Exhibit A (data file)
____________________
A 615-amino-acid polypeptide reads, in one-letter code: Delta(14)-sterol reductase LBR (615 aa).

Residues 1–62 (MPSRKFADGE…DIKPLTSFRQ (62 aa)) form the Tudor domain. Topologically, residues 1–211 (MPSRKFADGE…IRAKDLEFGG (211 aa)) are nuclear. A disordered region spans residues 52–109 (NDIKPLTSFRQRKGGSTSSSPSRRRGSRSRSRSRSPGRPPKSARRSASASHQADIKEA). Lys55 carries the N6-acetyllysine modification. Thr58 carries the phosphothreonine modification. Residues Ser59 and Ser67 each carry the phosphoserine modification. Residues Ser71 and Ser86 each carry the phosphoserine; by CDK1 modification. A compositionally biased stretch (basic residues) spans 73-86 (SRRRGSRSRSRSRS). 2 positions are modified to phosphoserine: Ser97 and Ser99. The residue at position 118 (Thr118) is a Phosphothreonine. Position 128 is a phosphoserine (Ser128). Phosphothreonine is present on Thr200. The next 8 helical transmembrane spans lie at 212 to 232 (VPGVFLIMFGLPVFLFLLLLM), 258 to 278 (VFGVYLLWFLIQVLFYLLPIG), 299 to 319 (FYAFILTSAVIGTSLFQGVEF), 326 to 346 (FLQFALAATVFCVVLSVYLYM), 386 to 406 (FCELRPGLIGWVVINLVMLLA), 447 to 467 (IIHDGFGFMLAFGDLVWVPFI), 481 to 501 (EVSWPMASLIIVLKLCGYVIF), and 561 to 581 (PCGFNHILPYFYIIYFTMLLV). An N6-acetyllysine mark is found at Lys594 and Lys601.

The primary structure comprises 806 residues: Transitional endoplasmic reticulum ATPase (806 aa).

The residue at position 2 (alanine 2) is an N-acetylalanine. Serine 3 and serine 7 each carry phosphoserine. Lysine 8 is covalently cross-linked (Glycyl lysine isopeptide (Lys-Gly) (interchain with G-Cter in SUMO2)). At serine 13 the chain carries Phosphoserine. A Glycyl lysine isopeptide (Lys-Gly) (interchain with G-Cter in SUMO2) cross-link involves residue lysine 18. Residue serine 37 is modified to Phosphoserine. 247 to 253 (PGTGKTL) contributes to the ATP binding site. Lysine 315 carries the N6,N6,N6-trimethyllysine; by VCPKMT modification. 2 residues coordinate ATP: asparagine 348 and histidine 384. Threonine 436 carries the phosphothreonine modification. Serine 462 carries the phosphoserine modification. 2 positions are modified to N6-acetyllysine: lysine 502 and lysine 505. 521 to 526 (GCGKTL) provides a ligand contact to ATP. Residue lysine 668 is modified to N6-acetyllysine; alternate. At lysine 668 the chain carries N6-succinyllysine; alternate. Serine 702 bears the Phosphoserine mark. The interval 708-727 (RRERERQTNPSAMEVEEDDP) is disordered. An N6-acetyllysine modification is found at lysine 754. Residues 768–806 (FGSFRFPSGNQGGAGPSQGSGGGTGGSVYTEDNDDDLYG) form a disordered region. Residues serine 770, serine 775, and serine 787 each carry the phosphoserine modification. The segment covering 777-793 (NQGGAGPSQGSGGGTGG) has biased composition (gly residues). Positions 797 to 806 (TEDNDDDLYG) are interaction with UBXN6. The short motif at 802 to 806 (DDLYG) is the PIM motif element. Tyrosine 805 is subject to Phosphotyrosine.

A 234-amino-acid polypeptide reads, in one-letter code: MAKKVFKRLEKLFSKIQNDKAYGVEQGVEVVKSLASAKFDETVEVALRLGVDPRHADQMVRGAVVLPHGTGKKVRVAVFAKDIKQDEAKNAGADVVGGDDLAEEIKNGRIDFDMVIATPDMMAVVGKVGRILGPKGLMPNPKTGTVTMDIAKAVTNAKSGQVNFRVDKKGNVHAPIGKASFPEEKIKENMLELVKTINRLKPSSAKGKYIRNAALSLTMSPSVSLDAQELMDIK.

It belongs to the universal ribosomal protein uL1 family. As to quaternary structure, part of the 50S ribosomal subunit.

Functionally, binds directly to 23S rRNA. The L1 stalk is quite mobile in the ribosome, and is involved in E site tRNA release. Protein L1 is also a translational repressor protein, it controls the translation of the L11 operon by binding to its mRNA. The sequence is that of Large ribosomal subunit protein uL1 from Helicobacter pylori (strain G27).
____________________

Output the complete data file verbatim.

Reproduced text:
A 615-amino-acid polypeptide reads, in one-letter code: Delta(14)-sterol reductase LBR (615 aa).

Residues 1–62 (MPSRKFADGE…DIKPLTSFRQ (62 aa)) form the Tudor domain. Topologically, residues 1–211 (MPSRKFADGE…IRAKDLEFGG (211 aa)) are nuclear. A disordered region spans residues 52–109 (NDIKPLTSFRQRKGGSTSSSPSRRRGSRSRSRSRSPGRPPKSARRSASASHQADIKEA). Lys55 carries the N6-acetyllysine modification. Thr58 carries the phosphothreonine modification. Residues Ser59 and Ser67 each carry the phosphoserine modification. Residues Ser71 and Ser86 each carry the phosphoserine; by CDK1 modification. A compositionally biased stretch (basic residues) spans 73-86 (SRRRGSRSRSRSRS). 2 positions are modified to phosphoserine: Ser97 and Ser99. The residue at position 118 (Thr118) is a Phosphothreonine. Position 128 is a phosphoserine (Ser128). Phosphothreonine is present on Thr200. The next 8 helical transmembrane spans lie at 212 to 232 (VPGVFLIMFGLPVFLFLLLLM), 258 to 278 (VFGVYLLWFLIQVLFYLLPIG), 299 to 319 (FYAFILTSAVIGTSLFQGVEF), 326 to 346 (FLQFALAATVFCVVLSVYLYM), 386 to 406 (FCELRPGLIGWVVINLVMLLA), 447 to 467 (IIHDGFGFMLAFGDLVWVPFI), 481 to 501 (EVSWPMASLIIVLKLCGYVIF), and 561 to 581 (PCGFNHILPYFYIIYFTMLLV). An N6-acetyllysine mark is found at Lys594 and Lys601.

The primary structure comprises 806 residues: Transitional endoplasmic reticulum ATPase (806 aa).

The residue at position 2 (alanine 2) is an N-acetylalanine. Serine 3 and serine 7 each carry phosphoserine. Lysine 8 is covalently cross-linked (Glycyl lysine isopeptide (Lys-Gly) (interchain with G-Cter in SUMO2)). At serine 13 the chain carries Phosphoserine. A Glycyl lysine isopeptide (Lys-Gly) (interchain with G-Cter in SUMO2) cross-link involves residue lysine 18. Residue serine 37 is modified to Phosphoserine. 247 to 253 (PGTGKTL) contributes to the ATP binding site. Lysine 315 carries the N6,N6,N6-trimethyllysine; by VCPKMT modification. 2 residues coordinate ATP: asparagine 348 and histidine 384. Threonine 436 carries the phosphothreonine modification. Serine 462 carries the phosphoserine modification. 2 positions are modified to N6-acetyllysine: lysine 502 and lysine 505. 521 to 526 (GCGKTL) provides a ligand contact to ATP. Residue lysine 668 is modified to N6-acetyllysine; alternate. At lysine 668 the chain carries N6-succinyllysine; alternate. Serine 702 bears the Phosphoserine mark. The interval 708-727 (RRERERQTNPSAMEVEEDDP) is disordered. An N6-acetyllysine modification is found at lysine 754. Residues 768–806 (FGSFRFPSGNQGGAGPSQGSGGGTGGSVYTEDNDDDLYG) form a disordered region. Residues serine 770, serine 775, and serine 787 each carry the phosphoserine modification. The segment covering 777-793 (NQGGAGPSQGSGGGTGG) has biased composition (gly residues). Positions 797 to 806 (TEDNDDDLYG) are interaction with UBXN6. The short motif at 802 to 806 (DDLYG) is the PIM motif element. Tyrosine 805 is subject to Phosphotyrosine.

A 234-amino-acid polypeptide reads, in one-letter code: MAKKVFKRLEKLFSKIQNDKAYGVEQGVEVVKSLASAKFDETVEVALRLGVDPRHADQMVRGAVVLPHGTGKKVRVAVFAKDIKQDEAKNAGADVVGGDDLAEEIKNGRIDFDMVIATPDMMAVVGKVGRILGPKGLMPNPKTGTVTMDIAKAVTNAKSGQVNFRVDKKGNVHAPIGKASFPEEKIKENMLELVKTINRLKPSSAKGKYIRNAALSLTMSPSVSLDAQELMDIK.

It belongs to the universal ribosomal protein uL1 family. As to quaternary structure, part of the 50S ribosomal subunit.

Functionally, binds directly to 23S rRNA. The L1 stalk is quite mobile in the ribosome, and is involved in E site tRNA release. Protein L1 is also a translational repressor protein, it controls the translation of the L11 operon by binding to its mRNA. The sequence is that of Large ribosomal subunit protein uL1 from Helicobacter pylori (strain G27).